Dube and Washington may have even met in Oberlin during the early twentieth century.  According to Marlene Merrill, Dube was in the United States raising funds for the Ohlange Institute (1896-99) and during this time Dube visited “the Tuskegee Institute and consulted with Booker T. Washington.” [15]   In fact, Washington even asked Dube to speak at Tuskegee at commencement on May 27, 1897. “Dube responded characteristically with an elaborate address that praised Washington’s industrial education work, and detailed the urgent need of self help programs among his people in South Africa.” [16]   Apparently Dube’s speech was well received and the Birmingham News commented on Dube’s “rare force.”  The article continued to praise Dube stating “the Zulu came near being the hero of commencement.” [17]   Washington and Tuskegee were inspirational and guiding forces for the youthful Dube.  Dube was proud of his connection with Tuskegee.

Dube and Washington met at Tuskegee in May of 1897.  Clearly Dube appreciated what he saw there.  Just a few months later, Dube wrote Washington, asking, “ My dear Sir: Can I use your name as indorsing my work. [sic] I have recently visited your establishment.” [18]   Presumably the said establishment is Tuskegee.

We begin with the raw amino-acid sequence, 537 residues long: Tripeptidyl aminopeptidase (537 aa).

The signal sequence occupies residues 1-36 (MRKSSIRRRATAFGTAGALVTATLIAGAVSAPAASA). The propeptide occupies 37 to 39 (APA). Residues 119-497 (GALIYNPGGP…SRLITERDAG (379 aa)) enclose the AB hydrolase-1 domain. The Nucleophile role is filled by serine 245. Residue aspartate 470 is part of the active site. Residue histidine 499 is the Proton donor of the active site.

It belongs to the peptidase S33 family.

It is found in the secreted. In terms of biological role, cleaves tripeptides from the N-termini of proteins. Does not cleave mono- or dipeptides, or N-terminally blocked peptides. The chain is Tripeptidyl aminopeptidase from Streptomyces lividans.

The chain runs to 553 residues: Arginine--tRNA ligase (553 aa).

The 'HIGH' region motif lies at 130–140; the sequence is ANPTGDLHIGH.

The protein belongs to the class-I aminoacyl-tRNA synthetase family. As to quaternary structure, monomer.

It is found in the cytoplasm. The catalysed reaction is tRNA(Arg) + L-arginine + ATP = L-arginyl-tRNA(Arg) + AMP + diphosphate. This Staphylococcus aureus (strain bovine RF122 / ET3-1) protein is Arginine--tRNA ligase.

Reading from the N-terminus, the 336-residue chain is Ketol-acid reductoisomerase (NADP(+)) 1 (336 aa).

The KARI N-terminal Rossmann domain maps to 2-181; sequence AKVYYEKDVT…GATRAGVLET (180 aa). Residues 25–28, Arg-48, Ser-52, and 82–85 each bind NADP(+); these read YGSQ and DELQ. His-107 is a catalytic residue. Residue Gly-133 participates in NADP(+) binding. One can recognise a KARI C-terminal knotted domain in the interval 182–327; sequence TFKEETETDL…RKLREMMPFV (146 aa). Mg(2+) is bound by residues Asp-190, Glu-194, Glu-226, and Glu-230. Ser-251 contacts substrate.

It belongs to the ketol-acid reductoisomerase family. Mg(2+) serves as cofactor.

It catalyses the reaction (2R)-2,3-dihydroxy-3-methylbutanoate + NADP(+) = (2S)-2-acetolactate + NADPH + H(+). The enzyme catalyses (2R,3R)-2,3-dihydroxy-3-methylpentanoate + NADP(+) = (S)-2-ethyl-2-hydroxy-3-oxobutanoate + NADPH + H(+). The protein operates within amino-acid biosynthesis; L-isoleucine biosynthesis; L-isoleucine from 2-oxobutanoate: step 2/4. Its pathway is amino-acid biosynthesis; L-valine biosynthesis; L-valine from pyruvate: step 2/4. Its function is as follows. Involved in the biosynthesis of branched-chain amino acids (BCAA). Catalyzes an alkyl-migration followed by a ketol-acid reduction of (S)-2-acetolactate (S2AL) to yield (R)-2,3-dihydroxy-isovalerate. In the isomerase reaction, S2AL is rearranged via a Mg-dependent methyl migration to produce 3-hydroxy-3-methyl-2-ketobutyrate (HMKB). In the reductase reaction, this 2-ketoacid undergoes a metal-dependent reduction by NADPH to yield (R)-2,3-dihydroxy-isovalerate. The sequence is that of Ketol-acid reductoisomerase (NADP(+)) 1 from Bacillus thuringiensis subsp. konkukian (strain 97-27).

Dube continued to respect Washington and seek his approval.  In September of 1907, Dube wrote a letter to Washington in which he enclosed,“a clipping from the Natal Advertiser of  [Dube’s] speech to the Zulu people.” [19]   We do not know specifically which speech Dube is referring to in this letter. Most likely he gave a speech in which he used Christian morality and his biblical education to argue against racial inequalities. In his letter to Washington Dube also included a copy of his newspaper, Ilanga. In addition Dube sent Washington a copy of the Native Commission Affairs Report.  According to Dube, he wanted to present Washington with a picture of “how we have been ruled in the past,” he wanted to “give [Washington] an insight to our life in South Africa.” [20]   Dube continued, telling Washington about Ohlange’s development. According to Dube, he had hoped that an agricultural teacher from either Hampton or Tuskegee might be able to travel to South Africa and teach farming at Ohlange.  However the South African Government denied this request because “they fear that American Negroes would teach our people racial ill-feeling.” [21]